The most difficult public policy challenge facing the United States Congress this fall is how to pass a bipartisan infrastructure bill without it falling victim to a negotiation over a sweeping multi-trillion-dollar budget bill demanded by Capitol Hill’s most progressive members – a bill that could throw sand in the gears of the nation’s economy still trying to navigate Covid-induced disruptions.
States like Arizona offer a lesson for Congress, however, on how to meet core government responsibilities, avoid crippling tax increases, and grow the economy. Arizona, in fact, has experienced one of the nation’s fastest recoveries, winning back nearly all of the jobs lost during the pandemic.
When Gov. Ducey signed the state budget in June, he said, “Each and every Arizona taxpayer, no matter their income, will experience a tax cut under our historic tax reform. That means job creators will continue to choose our state to expand operations, working families will get to decide how they spend more of their hard-earned dollars.”
The governor and Legislature might have cut taxes, but they didn’t cut corners. The budget also makes important investments in infrastructure like highway modernization and broadband, as well as K-12 schools, universities, and safety-net programs.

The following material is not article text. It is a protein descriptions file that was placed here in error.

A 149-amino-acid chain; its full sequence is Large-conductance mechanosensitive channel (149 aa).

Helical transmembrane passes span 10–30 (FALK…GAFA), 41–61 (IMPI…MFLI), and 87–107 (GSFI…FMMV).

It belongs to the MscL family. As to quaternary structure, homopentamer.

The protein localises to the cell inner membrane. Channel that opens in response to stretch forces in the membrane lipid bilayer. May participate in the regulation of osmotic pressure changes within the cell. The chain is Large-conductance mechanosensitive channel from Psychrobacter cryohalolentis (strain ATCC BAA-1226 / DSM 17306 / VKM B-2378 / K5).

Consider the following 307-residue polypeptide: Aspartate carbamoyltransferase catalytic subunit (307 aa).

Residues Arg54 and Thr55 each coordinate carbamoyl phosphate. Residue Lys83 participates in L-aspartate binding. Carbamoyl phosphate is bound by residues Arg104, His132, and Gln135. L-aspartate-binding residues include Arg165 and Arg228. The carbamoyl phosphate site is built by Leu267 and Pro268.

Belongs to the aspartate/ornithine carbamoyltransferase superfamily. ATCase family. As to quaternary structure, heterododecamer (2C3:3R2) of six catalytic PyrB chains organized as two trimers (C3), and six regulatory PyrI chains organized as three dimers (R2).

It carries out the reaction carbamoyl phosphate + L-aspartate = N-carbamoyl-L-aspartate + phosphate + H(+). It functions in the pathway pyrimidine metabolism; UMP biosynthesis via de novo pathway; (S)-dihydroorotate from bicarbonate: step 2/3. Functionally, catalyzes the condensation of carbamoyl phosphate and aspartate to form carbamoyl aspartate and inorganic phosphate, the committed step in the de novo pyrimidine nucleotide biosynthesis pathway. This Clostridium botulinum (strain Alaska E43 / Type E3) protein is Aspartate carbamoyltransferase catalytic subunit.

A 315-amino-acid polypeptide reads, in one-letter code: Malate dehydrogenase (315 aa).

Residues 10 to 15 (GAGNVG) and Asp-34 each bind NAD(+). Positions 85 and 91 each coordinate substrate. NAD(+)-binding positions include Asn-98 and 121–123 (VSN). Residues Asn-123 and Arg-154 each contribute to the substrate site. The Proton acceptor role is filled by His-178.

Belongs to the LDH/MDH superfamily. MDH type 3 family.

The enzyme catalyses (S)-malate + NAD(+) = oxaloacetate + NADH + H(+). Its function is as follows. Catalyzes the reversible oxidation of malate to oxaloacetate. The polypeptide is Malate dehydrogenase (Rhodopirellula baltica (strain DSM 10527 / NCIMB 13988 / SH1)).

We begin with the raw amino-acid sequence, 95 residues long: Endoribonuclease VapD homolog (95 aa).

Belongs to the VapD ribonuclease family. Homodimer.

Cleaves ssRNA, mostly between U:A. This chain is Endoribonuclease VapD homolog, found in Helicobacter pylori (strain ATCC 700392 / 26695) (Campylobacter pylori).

Beltway insiders and the Biden administration, meanwhile, have gone in the exact opposite direction. They’re negotiating a $3.5 trillion budget resolution that delivers a punishing body blow to Arizona taxpayers just when many of them are getting back on their feet.
The budget proposal attempts to offset trillions in new spending with higher taxes on individuals, on job creators large and small, and on savings and investments. Tax hikes are a drag on our economy, not an accelerant.
And it’s not just higher taxes. There are also calls from some on Capitol Hill and within the administration to pay for their big spending plans through Medicare drug price “negotiation.” The D.C. bureaucrats claim that’ll be a cost savings for Medicare, but what they’re really calling for is government price setting. Other proposals include pegging U.S. drug prices to those of other countries with strict price controls. Both these types of big government meddling will threaten U.S. seniors’ access to medicines and will undermine research and development of new cures and treatments. A hidden tax on innovation and reduced drug access won’t improve the health of Arizonans or the overall economy.
National Democrats know getting this bloated spending bill to the president’s desk will be extremely difficult. Without a vote to spare in the evenly split Senate, Arizona Sen. Kyrsten Sinema and West Virginia Sen. Joe Manchin, both Democrats, have already said they can’t support a bill so expansive in size and scope. Still, they’re under intense pressure from party activists to cave.
When the framework of the budget resolution passed in July, Sen. Sinema said that she’d work with her “colleagues and the administration to strengthen Arizona’s economy and help Arizona’s everyday families get ahead.”
She has the right idea. Her fellow Senate Democrats should work with her to develop a leaner budget that doesn’t pile debt and taxes on Americans, but instead positions the country for a sustained post-pandemic recovery. Arizona’s state budget offers a helpful blueprint.
Danny Seiden is president and CEO of the Arizona Chamber of Commerce & Industry